The number of articles and citations are reported as percentages of all articles and citations, both as crude proportions and proportions adjusted by number of inhabitants and gross national product. Data on population sizes were derived from UN statistics10 and data on gross national product from The World Bank11 supplemented by data on Taiwan from the International Monetary Fund database.12 European Union countries were combined both as member states in 2001 (EU-15) and in 2011 (EU-27). For analyses of number of articles in relation to population burden of stroke, we used World Health Organization country data on disability-adjusted life-years lost by cerebrovascular disease.13
Poisson regression was used to model the sum of article fractions. Year was included as a continuous covariate assuming a log-linear relationship. Separate models were fitted for each country and the regression coefficient×100 was used to estimate the annual relative change (%). To compare time trends, an additional model included all countries and the independent variables country, year, and country-by-year interaction. Estimates are presented with 95% CIs and the level of significance was 0.05. Approximate 95% CIs for ranks were calculated by using a Monte Carlo simulation procedure, similar to that described by Marshall et al,14 based on 10 000 iterations. Here, the sums of article and citation fractions for each country were assumed to follow a Poisson distribution. R Version 2.14 was used for the simulation. For other statistical analyses, SAS 9.2 was used.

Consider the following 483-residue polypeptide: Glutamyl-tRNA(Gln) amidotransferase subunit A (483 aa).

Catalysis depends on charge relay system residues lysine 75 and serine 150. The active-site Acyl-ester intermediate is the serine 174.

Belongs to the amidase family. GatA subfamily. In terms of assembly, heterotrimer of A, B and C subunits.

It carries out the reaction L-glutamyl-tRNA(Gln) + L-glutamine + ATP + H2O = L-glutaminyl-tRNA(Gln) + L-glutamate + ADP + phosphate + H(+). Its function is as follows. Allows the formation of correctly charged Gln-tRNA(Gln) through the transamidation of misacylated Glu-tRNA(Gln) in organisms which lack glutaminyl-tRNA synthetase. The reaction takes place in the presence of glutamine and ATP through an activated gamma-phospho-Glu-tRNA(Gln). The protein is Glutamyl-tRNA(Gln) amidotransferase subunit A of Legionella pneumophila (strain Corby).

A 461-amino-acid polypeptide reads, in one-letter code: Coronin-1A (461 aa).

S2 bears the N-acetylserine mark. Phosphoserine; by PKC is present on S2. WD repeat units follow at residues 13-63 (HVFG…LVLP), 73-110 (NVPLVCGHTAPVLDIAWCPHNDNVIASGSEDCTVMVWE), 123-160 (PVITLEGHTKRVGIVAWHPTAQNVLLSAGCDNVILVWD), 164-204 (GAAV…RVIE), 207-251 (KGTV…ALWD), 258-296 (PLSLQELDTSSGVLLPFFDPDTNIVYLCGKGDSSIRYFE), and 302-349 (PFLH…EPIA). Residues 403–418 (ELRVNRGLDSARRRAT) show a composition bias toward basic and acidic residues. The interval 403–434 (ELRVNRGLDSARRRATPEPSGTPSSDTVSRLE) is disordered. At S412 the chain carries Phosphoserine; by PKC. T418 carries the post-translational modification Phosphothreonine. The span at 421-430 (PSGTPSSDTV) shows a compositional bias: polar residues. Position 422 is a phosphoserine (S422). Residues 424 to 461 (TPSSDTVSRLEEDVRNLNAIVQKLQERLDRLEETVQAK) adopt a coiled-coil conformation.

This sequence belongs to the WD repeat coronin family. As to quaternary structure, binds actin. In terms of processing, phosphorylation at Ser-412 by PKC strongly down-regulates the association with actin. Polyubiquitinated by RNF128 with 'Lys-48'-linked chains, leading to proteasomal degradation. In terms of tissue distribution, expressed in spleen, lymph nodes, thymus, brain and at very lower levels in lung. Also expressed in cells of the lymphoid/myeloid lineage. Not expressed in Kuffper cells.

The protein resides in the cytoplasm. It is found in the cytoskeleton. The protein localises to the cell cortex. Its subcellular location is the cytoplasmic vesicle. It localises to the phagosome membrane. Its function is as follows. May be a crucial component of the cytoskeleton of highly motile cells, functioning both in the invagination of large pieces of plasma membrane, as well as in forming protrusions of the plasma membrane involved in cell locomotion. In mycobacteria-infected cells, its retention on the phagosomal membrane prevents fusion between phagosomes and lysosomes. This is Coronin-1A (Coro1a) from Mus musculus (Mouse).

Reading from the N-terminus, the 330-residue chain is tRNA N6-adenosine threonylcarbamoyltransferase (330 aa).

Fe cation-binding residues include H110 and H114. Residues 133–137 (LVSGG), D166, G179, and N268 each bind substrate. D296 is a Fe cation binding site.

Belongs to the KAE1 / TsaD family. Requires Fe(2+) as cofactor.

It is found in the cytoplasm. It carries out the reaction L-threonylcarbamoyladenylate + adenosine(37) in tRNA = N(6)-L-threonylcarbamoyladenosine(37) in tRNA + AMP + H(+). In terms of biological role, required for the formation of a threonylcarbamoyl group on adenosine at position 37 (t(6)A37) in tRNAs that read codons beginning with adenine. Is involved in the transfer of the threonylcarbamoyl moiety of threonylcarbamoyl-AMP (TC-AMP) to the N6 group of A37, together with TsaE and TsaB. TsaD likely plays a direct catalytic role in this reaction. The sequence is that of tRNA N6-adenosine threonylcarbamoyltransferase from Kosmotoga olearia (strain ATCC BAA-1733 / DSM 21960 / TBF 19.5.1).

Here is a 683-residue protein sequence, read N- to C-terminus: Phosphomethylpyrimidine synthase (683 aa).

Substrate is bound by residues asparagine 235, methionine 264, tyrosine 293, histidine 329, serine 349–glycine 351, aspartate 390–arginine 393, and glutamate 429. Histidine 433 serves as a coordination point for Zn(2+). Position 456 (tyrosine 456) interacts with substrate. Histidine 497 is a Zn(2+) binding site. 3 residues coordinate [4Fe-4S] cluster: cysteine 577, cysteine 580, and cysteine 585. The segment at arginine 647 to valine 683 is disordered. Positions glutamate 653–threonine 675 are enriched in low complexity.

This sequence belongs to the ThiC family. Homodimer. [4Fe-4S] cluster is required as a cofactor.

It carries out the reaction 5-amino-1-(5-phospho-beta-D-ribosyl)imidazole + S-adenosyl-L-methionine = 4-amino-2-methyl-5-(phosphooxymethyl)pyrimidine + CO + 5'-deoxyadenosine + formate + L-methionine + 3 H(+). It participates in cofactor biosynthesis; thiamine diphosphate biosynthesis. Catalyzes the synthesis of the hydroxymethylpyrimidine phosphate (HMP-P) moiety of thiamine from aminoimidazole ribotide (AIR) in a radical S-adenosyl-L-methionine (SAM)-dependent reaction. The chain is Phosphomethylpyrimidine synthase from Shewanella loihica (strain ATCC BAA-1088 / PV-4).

The literature search yielded a total of 44 877 clinical and epidemiological articles on stroke published in the English language from January 2001 to August 2011. In a validation of 445 randomly selected articles (1% of all articles), we identified 41 articles that did not fulfill the inclusion criteria (13 on neurological conditions other than stroke, 23 on other diseases, and 5 nonhuman studies; overall positive predictive value 90.8%). The distribution of countries among articles that did not fulfill the inclusion criteria (United States 32%; United Kingdom, Japan, and Germany together 24%; other countries 44%) was similar to that of the entire set of articles (see subsequently). Terms that were added late in the search process, for example, more subclassifications of stroke, resulted in very few additional articles, not identified at previous steps of the search, indicating high sensitivity.